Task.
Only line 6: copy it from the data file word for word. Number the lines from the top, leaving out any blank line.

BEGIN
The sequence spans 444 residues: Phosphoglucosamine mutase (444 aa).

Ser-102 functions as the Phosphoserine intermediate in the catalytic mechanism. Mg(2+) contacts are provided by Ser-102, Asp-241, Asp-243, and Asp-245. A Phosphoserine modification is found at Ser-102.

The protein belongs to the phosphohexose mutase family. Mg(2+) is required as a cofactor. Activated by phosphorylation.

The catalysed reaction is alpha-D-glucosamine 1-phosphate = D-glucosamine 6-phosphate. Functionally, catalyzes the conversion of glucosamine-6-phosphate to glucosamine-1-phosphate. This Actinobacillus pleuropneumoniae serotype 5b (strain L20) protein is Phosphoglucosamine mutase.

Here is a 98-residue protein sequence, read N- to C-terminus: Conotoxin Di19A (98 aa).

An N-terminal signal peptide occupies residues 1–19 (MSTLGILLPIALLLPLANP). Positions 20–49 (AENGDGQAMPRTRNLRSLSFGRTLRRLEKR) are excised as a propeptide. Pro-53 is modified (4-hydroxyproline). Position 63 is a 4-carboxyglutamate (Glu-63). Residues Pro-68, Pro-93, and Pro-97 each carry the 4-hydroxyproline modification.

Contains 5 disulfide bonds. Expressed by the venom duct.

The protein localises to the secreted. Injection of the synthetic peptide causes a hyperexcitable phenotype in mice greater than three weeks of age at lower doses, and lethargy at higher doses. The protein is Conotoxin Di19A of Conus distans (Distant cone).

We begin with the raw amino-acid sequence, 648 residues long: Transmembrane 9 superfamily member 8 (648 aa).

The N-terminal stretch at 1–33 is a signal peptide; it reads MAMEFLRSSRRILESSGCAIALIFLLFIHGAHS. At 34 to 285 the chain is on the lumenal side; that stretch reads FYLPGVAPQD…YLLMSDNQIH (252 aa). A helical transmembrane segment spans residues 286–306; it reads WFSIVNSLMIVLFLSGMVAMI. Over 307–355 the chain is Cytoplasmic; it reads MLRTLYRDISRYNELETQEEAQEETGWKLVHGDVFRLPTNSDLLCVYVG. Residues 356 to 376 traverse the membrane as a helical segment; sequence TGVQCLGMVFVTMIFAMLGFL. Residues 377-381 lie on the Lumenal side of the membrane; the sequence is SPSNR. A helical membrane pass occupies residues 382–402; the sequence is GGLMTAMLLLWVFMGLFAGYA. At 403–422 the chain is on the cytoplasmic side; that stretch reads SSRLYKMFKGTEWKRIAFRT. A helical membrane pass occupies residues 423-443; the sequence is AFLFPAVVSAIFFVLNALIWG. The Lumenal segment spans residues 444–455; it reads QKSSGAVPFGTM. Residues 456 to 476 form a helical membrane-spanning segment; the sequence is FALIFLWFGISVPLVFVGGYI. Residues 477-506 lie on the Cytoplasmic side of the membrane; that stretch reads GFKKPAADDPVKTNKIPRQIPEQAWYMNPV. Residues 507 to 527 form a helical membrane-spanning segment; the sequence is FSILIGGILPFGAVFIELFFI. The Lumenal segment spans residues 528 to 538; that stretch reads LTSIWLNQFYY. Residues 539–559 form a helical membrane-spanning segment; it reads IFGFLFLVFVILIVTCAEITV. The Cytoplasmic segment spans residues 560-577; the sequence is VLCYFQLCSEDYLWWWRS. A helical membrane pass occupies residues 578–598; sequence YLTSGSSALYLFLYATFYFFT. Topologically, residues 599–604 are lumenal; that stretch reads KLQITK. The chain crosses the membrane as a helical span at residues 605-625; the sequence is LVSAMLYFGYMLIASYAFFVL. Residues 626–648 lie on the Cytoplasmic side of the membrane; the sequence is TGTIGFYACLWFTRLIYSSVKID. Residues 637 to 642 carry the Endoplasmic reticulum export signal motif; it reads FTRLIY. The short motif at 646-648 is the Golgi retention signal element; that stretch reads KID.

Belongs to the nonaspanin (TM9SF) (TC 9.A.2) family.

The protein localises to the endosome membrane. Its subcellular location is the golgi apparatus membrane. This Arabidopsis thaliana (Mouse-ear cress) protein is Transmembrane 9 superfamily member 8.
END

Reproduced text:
An N-terminal signal peptide occupies residues 1–19 (MSTLGILLPIALLLPLANP). Positions 20–49 (AENGDGQAMPRTRNLRSLSFGRTLRRLEKR) are excised as a propeptide. Pro-53 is modified (4-hydroxyproline). Position 63 is a 4-carboxyglutamate (Glu-63). Residues Pro-68, Pro-93, and Pro-97 each carry the 4-hydroxyproline modification.